Mineralogists from the University of Nevada, Las Vegas are reporting the surprising discovery of a new mineral. Called calcium silicate perovskite, traces of the mineral were discovered in a diamond formed deep in the earth’s mantle.
The mineral sample likely formed between 660 and 900 km below the planet’s surface. The mineral had previously been created in a laboratory setting, but it disintegrated when removed from the artificial high-pressure environment.
Researcher Oliver Tschauner and his colleagues were analyzing a diamond from Orapa, Botswana when they noticed flecks of the mineral. The scientists assigned the mineral the name “davemaoite,” after pioneering geologist Ho-Kwang “Dave” Mao. Diamonds serve as a direct window to the deepest regions of the mantle, because they do not morph as they rise closer to the surface. They do, however, scrape up microscopic “inclusions,” leading to the small presence of rare minerals in their composition.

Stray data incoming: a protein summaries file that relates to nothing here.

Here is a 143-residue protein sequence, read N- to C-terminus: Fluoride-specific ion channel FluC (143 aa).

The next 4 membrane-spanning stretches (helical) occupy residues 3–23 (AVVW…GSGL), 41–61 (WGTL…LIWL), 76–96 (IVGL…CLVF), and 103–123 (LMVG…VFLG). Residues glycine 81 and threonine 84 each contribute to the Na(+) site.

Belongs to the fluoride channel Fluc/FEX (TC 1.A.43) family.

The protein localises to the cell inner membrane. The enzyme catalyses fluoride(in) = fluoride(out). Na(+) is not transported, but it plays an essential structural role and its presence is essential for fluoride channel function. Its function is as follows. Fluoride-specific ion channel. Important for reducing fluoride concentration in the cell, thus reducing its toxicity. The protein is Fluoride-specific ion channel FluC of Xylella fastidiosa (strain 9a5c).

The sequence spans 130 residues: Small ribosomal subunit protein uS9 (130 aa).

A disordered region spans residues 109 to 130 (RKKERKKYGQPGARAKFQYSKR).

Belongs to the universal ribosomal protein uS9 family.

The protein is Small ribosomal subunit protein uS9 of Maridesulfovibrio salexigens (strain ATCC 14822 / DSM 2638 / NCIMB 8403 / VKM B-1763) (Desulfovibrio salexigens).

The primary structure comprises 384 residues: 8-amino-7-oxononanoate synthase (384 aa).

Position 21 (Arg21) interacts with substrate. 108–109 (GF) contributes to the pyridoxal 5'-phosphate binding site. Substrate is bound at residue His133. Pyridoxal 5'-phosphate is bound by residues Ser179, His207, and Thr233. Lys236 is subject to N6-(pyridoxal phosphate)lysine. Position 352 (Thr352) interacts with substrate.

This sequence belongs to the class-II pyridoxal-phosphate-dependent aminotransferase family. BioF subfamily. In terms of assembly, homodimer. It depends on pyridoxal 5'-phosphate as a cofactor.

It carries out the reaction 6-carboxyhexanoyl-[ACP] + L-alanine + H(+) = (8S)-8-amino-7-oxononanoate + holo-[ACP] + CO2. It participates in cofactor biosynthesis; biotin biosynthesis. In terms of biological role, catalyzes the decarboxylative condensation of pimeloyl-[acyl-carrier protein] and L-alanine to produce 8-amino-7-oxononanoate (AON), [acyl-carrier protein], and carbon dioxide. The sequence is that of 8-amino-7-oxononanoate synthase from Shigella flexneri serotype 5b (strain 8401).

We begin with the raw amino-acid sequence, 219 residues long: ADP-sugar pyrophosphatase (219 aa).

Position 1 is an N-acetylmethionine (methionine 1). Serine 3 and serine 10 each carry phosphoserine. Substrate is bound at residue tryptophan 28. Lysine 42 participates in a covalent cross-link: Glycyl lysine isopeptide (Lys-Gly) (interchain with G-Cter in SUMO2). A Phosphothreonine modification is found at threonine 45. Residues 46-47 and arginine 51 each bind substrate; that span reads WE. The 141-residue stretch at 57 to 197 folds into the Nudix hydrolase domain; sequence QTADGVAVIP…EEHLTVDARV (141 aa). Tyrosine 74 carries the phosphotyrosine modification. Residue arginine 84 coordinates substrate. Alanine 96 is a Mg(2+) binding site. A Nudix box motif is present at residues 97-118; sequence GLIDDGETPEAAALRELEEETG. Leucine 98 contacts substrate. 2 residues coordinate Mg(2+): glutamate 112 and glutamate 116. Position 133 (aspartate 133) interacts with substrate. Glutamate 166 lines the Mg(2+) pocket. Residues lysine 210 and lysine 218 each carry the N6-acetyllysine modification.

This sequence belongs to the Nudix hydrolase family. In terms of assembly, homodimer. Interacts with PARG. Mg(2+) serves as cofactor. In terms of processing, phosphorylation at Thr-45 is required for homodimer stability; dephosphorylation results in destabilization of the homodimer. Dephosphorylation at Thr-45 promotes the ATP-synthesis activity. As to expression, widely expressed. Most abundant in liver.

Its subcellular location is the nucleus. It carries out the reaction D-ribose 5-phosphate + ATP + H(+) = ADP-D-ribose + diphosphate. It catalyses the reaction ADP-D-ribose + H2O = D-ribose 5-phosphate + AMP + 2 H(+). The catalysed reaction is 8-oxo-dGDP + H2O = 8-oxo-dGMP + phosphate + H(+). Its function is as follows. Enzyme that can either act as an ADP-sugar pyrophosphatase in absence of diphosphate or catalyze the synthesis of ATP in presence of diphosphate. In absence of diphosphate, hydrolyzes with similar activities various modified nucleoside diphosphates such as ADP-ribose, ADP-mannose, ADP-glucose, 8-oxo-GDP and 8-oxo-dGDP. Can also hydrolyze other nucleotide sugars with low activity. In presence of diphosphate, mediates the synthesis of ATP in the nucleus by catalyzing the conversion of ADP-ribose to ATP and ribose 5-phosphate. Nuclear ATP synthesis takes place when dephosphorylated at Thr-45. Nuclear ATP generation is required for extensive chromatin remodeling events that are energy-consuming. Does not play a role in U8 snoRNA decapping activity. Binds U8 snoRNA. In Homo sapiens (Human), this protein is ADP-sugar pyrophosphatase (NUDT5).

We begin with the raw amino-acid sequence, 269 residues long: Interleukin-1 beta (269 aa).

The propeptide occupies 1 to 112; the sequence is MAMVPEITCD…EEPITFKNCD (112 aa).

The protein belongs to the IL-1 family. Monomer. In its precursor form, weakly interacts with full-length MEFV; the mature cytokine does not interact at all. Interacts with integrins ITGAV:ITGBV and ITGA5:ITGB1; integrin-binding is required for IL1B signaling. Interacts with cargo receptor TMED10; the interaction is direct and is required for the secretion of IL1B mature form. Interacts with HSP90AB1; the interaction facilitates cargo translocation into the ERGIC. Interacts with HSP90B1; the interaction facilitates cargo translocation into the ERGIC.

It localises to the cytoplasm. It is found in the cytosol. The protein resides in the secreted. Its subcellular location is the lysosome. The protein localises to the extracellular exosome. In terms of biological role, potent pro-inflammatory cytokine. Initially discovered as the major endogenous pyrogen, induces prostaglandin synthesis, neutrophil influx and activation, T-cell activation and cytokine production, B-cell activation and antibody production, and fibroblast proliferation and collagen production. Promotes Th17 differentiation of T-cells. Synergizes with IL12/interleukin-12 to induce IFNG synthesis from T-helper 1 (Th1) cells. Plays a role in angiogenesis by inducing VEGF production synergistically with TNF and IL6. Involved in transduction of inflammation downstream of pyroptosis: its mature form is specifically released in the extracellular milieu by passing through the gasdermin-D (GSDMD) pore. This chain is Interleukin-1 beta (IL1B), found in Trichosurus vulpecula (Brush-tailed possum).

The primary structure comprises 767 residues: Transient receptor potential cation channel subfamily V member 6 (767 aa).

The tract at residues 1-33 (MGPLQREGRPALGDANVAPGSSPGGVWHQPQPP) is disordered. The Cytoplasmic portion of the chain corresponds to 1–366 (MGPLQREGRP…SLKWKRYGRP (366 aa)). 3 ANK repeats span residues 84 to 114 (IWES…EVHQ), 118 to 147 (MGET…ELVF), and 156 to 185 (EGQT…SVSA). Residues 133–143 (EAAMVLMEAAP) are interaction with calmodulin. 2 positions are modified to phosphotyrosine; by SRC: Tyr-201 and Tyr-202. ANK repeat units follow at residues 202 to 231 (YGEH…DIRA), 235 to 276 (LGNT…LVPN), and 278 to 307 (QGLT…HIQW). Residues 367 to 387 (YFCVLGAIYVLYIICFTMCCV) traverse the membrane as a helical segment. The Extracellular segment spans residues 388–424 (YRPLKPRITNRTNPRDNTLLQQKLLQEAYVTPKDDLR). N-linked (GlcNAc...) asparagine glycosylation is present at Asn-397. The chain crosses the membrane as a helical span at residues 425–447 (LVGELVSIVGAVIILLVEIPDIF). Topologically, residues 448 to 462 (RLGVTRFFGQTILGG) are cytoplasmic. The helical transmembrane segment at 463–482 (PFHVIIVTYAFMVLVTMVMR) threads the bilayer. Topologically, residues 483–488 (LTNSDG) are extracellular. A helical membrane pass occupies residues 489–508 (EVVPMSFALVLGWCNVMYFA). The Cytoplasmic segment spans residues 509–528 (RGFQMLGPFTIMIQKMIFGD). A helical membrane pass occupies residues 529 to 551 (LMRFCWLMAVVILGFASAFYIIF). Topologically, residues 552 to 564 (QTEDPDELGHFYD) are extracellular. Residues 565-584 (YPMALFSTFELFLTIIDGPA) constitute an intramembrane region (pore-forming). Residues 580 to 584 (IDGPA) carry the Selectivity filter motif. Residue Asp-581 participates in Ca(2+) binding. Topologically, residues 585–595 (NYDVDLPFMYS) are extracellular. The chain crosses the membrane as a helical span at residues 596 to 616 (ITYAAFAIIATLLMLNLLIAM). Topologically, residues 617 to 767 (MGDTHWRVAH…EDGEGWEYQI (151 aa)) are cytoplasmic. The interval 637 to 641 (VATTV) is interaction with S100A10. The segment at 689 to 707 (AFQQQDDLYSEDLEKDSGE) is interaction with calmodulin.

Based on their assessments, the researchers estimate that davemaoite makes up five to seven percent of the lower mantle. Pockets of this uranium- and thorium-rich mineral could help explain why some parts of the mantle are hotter than others, expanding our understanding of deep earth. The researchers were pleasantly surprised by their findings. “The chances, we thought, of finding it were so low that we never really actively looked for it,” said Tschauner.
Source study: Science – Discovery of davemaoite, CaSiO3-perovskite, as a mineral from the lower mantle